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J Mol Microbiol Biotechnol. 2003;5(4):252-60.

Biochemical characterization of the first essential two-component signal transduction system from Staphylococcus aureus and Streptococcus pneumoniae.

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Antimicrobials and Host Defense, GlaxoSmithKline Pharmaceuticals, Collegeville, PA, USA.


The YYCFG two-component signal transduction system (TCSTS) has been shown to be essential to the viability of several gram-positive bacteria. However, the function of the gene pair remains unknown. Interestingly, while both components are essential to Staphylococcus aureus and Bacillus subtilis, only the response regulator (YYCF) is essential to Streptococcus pneumoniae. To study this essential TCSTS further, the S. pneumoniae and S. aureus truncated YycG histidine kinase and full-length YycF response regulator proteins were characterized at a biochemical level. The recombinant proteins from both organisms were expressed in Escherichia coli and purified. The YycG autophosphorylation activities were activated by ammonium. The apparent K(m )(ATP) of S. aureus YycG autophosphorylation was 130 microM and S. pneumoniae was 3.0 microM. Each had similar K(cat )values of 0.036 and 0.024 min(-1), respectively. Cognate phosphotransfer was also investigated indicating different levels of the phosphorylated YycG intermediates during the reaction. The S. pneumoniae YycG phosphorylated intermediate was not detectable in the presence of its cognate YycF, while phosphorylated S. aureus YycG and YycF were detected concurrently. In addition, noncognate phosphotransfer was demonstrated between the two species. These studies thoroughly compare the essential YycFG TCSTS from the two species at the biochemical level and also establish methods for assaying the activities of these antibacterial targets.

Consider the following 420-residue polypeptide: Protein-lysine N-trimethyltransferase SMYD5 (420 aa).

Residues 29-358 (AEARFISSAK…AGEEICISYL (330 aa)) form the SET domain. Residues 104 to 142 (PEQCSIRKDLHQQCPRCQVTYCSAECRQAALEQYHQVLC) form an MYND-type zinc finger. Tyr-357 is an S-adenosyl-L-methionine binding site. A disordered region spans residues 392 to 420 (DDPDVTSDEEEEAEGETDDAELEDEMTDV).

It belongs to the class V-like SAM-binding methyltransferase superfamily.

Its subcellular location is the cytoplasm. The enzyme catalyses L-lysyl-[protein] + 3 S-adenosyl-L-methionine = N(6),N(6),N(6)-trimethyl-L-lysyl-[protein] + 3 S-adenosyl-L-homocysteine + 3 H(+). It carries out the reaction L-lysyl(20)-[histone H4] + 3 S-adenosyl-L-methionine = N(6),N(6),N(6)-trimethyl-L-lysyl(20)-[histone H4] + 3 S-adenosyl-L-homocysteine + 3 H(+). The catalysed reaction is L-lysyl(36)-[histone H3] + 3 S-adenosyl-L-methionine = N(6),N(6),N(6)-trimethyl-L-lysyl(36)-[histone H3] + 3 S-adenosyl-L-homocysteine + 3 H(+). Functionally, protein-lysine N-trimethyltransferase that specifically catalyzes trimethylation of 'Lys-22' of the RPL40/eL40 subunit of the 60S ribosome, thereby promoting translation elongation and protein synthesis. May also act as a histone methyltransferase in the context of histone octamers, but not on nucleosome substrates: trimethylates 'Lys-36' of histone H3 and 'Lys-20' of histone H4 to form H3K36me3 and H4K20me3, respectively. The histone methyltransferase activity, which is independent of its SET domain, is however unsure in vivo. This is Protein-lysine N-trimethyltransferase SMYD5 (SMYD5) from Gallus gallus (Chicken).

[Indexed for MEDLINE]

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